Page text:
From Public Figures
Story: You begin the day with a brisk step and sense of purpose. But as soon as you meet the first stopping point in your delivered set of coordinates, you find yourself pausing too long. Long enough to give away the farm. So you push yourself along before your task is done, so as not to give yourself away.
Thinly masked critiques at the end of the disasters.
The leader as bishop is a hawk with heads sutured at the ends of each wing.
With knees in the mud.
The parrot, the ass, the dog, the monkey, the wolf.
Infantalized humanoids, all cower in their bestial cover behind the leader like a
cloud, his wings holding back their perfidy of which he is a part.
You are the shadow at the back, looming like a trace of escape.
Caption: Man with safety orange sweater looking in backpack, then putting it on back. Man running while on cell phone. Family of three. Troupe of charlatans.
Story: You’ve been evaluating your options. On the one hand, all has gone according to plan. On the other hand, you feel yourself losing your motivation, your focus. The data set is missing a crucial page, buried at the scene. Focus on what matters: Timing. Persistence. Clarity of purpose. The landscape is secondary.
At the fairground or a water wheel, reflection dipping with the sun.
The woman in white and the woman with a dagger.
The woman in white with her fingers as a claw, scratching against the face of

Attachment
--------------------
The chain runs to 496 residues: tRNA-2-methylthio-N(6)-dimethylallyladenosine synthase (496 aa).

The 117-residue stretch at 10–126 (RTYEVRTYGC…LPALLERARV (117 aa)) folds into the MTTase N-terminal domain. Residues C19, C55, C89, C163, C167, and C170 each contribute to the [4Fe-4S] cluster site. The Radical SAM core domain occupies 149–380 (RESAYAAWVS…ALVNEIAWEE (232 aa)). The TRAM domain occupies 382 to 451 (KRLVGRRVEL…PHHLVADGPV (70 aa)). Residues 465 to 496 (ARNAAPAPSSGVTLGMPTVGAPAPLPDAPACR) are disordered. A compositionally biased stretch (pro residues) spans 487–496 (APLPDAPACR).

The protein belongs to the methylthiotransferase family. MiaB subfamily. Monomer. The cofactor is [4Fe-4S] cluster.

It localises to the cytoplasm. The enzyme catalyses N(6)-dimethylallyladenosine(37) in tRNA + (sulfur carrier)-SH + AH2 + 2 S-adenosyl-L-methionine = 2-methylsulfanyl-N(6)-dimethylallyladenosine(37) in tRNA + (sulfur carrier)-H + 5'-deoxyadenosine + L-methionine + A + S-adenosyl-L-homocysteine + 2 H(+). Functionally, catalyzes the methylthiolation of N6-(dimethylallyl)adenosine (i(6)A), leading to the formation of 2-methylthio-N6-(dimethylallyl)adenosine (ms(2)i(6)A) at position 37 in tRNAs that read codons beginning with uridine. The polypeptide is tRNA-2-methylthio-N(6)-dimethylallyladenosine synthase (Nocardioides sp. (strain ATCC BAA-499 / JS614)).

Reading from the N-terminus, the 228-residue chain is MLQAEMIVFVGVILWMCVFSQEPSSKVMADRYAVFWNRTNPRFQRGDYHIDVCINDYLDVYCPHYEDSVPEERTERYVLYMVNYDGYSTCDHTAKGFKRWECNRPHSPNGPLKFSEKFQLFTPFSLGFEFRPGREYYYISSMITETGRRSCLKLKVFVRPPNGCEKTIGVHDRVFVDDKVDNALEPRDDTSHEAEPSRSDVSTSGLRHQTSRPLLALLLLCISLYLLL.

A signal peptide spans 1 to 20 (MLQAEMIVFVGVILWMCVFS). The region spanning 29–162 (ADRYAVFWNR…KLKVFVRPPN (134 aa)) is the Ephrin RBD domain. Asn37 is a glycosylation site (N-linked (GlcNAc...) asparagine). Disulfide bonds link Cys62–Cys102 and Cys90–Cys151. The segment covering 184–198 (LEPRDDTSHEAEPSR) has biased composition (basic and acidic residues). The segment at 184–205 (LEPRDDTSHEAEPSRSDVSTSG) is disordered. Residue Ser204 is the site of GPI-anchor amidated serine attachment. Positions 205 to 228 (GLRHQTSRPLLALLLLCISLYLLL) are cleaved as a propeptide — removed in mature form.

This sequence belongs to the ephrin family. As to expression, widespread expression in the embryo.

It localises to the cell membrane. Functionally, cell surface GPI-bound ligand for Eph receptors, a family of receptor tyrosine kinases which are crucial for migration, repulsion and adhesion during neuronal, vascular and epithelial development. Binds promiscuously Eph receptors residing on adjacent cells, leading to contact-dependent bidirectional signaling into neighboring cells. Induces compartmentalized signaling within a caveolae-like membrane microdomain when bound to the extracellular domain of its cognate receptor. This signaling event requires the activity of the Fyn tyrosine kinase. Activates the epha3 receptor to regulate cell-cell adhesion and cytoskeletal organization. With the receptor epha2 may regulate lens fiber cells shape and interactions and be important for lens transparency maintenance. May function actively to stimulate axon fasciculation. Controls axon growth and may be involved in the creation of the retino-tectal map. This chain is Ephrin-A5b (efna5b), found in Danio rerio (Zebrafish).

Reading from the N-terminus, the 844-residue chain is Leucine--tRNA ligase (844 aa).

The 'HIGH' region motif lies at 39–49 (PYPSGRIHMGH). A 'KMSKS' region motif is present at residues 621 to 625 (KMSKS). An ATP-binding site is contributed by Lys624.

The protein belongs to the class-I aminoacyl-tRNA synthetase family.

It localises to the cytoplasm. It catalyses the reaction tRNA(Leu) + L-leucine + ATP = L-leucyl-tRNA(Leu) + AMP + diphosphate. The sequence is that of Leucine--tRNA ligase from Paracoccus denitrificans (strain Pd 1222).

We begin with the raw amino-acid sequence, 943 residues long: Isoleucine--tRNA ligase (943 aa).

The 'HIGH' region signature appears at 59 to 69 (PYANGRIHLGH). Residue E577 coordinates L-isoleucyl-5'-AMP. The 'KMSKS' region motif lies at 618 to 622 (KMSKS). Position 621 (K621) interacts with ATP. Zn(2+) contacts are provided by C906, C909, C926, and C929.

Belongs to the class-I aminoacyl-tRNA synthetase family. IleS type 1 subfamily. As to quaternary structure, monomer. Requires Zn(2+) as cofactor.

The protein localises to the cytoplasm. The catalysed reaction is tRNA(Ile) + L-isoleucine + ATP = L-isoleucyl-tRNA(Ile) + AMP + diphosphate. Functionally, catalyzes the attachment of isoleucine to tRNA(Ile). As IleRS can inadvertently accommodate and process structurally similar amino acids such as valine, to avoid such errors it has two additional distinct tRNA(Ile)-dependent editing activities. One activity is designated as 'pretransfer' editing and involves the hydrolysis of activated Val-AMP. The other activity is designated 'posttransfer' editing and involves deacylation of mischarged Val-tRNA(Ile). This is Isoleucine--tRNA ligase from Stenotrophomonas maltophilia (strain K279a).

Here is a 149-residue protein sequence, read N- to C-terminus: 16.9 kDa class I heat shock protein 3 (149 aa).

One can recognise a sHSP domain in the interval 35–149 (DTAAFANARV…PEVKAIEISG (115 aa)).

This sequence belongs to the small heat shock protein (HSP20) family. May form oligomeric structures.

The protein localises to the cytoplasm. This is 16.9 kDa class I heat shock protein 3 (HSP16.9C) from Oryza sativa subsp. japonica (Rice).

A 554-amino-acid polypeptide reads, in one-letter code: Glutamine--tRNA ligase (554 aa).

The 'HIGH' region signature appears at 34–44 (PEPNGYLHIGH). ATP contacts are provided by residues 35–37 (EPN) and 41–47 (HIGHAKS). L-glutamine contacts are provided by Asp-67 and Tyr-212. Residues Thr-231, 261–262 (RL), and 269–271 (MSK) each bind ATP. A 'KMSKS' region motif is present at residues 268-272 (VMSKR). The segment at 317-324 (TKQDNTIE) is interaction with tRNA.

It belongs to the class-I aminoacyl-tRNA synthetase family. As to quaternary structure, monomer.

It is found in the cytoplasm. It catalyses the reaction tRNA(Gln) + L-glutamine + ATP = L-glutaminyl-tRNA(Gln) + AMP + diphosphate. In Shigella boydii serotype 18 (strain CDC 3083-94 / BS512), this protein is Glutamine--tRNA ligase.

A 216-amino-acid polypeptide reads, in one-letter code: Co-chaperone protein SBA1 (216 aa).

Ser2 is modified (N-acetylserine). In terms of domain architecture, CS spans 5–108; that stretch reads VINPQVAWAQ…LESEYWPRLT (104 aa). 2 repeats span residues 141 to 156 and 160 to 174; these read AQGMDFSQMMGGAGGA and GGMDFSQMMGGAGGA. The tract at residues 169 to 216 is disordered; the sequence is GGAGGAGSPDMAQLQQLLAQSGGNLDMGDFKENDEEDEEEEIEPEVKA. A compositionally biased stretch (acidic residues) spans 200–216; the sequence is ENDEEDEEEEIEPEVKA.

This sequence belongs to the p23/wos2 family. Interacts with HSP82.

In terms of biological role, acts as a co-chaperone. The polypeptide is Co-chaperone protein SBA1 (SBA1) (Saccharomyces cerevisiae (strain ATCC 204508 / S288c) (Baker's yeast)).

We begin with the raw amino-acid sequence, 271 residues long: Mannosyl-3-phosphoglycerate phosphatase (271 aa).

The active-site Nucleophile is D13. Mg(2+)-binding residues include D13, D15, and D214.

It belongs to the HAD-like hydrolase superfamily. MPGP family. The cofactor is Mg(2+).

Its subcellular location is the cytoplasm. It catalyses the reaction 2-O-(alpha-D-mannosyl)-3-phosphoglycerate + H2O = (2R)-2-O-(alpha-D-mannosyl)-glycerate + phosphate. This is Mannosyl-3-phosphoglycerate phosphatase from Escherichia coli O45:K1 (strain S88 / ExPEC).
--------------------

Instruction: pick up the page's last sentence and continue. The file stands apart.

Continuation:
The woman with the knife ready to plunge into the other.
The other a face with a grin and moustache, a Cossack’s hat and hilt at the knee.|
Hiding her face behind her arm’s interior.
Caption: Cement mixer. Chain link fence. Vinyl screen. Porta-Potties. Trucks, trailers, cranes & dumpsters. Tour buses. “Beautiful flowers.” Bare trees. They do not want to.
Jena Osman’s latest book is Public Figures (Wesleyan University Press, 2012). Other books of poems include The Network (Fence Books 2010, selected for the National Poetry Series in 2009), An Essay in Asterisks (Roof Books, 2004), and The Character (Beacon Press, winner of the 1998 Barnard New Women Poets Prize). She teaches in the MFA Creative Writing Program at Temple University.
Marcelina Amelia was born in Czestochowa, Poland, but lives and works in London. Previously studying graphic design and fine art, she recently graduated as an illustrator from the University of Westminster. Her works have been published and exhibited internationally, in magazines including Digital Arts, Ribbed, Celeste, and Tourist magazine. Most recently she took part in New Designers and the D&AD True Blood exhibition.